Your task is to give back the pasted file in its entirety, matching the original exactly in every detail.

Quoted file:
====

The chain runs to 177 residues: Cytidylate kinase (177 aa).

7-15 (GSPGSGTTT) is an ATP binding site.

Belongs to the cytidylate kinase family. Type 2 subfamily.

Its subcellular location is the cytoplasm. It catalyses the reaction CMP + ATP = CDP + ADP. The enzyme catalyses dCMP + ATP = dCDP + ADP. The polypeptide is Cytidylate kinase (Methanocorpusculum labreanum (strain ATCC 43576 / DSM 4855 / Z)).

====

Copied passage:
The chain runs to 177 residues: Cytidylate kinase (177 aa).

7-15 (GSPGSGTTT) is an ATP binding site.

Belongs to the cytidylate kinase family. Type 2 subfamily.

Its subcellular location is the cytoplasm. It catalyses the reaction CMP + ATP = CDP + ADP. The enzyme catalyses dCMP + ATP = dCDP + ADP. The polypeptide is Cytidylate kinase (Methanocorpusculum labreanum (strain ATCC 43576 / DSM 4855 / Z)).